Prime Minister-elect John Key, his deputy Bill English and the new national MPs:
Prime Minister-elect John Key, his deputy Bill English and the new national MPs:
The National Party has selected Matthew Doocey as its candidate for Waimakariri.
Mr Doocey was selected by a meeting of local party members tonight.
“Matthew proved himself an effective campaigner in the Christchurch East by-election, with a real passion for advancing and rebuilding Canterbury. He will be a strong, fresh, and energetic local MP if elected in September,” said Canterbury-Westland Regional Chair Roger Bridge.
“Kate Wilkinson has served the electorate well, winning the seat for National in 2011. However we are taking nothing for granted this election and will be running a strong campaign in Waimakariri.”
Mr Doocey said he was honoured to be selected and looking forward to the challenge ahead.
“It’s an honour to be selected as National’s Waimakariri candidate,” says Mr Doocey.
“North Canterbury has been well-served by a Government which is making the rebuild a priority, investing in infrastructure, and backing rural communities.
“Having a strong local voice inside National has been crucial for Waimakariri. I will be working hard to carry that on if I have the privilege of being elected to serve these communities inside Parliament.”
Matthew Doocey – Biographical Notes
A born and bred Cantabrian, Matthew Doocey (41) lives in Redwood with Hungarian-born wife Viktoria and their new-born daughter Emily.
After pursuing opportunities in the UK, Mr Doocey decided to return home last year to give something back after the earthquakes.
He currently works at the Canterbury District Health Board as a manager in its surgical division.
Mr Doocey went to St Bedes College before studying counselling psychology at WelTec (Wellington). He has a Bsc (Hons) in Social Policy, an MA in Healthcare Management from Kingston University in London, and an MSc in Global Politics from Birkbeck College – University in London. He is also studying towards a Doctorate in Health by distance with Bath University in the UK.
Matthew Doocey has a long career in healthcare management including in the delivery of community health, mental health, and social care services both in voluntary and Government settings.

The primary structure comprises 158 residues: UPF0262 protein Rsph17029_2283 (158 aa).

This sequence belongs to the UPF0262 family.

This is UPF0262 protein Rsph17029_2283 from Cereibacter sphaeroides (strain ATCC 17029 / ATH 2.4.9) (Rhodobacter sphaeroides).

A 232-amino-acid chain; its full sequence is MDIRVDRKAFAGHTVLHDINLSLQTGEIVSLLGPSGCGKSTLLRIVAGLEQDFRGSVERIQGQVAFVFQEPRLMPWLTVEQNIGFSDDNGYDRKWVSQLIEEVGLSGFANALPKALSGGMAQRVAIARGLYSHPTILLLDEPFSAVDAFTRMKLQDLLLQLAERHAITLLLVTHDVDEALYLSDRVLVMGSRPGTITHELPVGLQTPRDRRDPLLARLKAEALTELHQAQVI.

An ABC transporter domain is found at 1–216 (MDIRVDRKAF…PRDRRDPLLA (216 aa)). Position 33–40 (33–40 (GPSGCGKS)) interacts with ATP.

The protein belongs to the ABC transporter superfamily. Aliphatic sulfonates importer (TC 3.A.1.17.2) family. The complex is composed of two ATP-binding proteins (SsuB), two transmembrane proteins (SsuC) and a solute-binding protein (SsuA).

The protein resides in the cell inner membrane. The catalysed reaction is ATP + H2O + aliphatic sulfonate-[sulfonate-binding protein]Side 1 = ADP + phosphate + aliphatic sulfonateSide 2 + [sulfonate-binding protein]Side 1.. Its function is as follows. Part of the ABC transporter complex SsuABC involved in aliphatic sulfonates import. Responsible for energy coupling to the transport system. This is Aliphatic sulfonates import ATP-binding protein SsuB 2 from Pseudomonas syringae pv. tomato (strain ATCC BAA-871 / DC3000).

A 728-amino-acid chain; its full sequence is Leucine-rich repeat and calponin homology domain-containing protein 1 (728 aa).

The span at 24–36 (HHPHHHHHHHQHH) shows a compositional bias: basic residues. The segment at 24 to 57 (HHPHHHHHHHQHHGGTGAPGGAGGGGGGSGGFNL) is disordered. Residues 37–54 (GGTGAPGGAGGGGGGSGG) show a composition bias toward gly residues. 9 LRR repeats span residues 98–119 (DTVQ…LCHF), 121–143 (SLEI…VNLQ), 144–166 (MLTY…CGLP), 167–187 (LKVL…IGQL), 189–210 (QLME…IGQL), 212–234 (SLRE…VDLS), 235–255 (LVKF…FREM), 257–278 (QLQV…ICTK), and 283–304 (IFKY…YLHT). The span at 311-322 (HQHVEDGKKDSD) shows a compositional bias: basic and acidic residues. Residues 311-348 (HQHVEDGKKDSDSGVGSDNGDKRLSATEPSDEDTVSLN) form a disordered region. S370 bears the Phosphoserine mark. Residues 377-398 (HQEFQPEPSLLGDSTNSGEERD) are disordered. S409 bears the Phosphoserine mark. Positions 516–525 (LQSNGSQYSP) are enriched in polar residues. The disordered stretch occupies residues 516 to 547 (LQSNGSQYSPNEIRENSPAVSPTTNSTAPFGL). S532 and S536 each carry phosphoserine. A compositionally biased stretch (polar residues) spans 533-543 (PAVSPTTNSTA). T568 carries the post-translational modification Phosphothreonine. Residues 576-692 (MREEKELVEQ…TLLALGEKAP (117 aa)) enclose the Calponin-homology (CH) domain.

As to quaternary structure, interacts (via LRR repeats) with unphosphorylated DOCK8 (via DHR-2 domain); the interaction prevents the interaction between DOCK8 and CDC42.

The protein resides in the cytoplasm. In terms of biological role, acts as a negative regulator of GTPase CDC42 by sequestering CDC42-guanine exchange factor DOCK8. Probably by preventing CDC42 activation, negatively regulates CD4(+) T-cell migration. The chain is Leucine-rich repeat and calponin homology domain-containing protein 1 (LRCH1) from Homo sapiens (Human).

Kate Wilkinson won Waimakariri from Labour’s Clayton Cosgrove.
If proposed boundary changes are confirmed, the electorate will be a bit bluer than it was.
Apathy was the winner in the Christchurch east by-election.
Given Labour has always held the seat theirs no surprise in its candidate Poto Williams keeping it for the party.
Preliminary results are:
|BAKER, Leighton||Conservative Party 487|
|DOOCEY, Matthew||National Party 3,506|
|GASKIN, Ian||Independent 19|
|HOLLAND, Adam||Independent 31|
|LAMBERT, Paula||Aotearoa Legalise Cannabis Party 56|
|LICHTWARK, Jenner||Democrats for Social Credit 20|
|MOORHOUSE, David||Green Party 926|
|PARK, Sam||Independent 75|
|VEALE, Gareth||ACT New Zealand 56|
|WILLIAMS, Poto||Labour Party 8,119|
Polling booths have closed in the Christchurch East by-election and votes are being counted.
It’s always been a Labour seat so in spite of the strong campaign run by National candidate Matthew Doocey he’s not expected to take it.
In fact, if John Armstrong is correct, apathy will be the winner.
This photo begs a caption.
Wit is preferable, politics is fine, personal abuse is not.
Labour leader David Cunliffe reckons the Christchurch East seat is National’s to lose.
So despite Dalziel’s solid 5334 majority in 2011, Cunliffe has been talking up National’s equally emphatic victory in the party vote in 2011, by 13,252 (46 per cent) to 9100 for Labour (31.65 per cent).
Labour’s “key message” is that the seat is National’s to lose.
For Cunliffe “any old win would do”, he said yesterday.
“I would say 50 per cent would be great.”
He is adamant the party vote is the best measure of “underlying party allegiance” available.
But this isn’t a general election where people get two votes. It’s a by-election for a seat Labour has held for decades.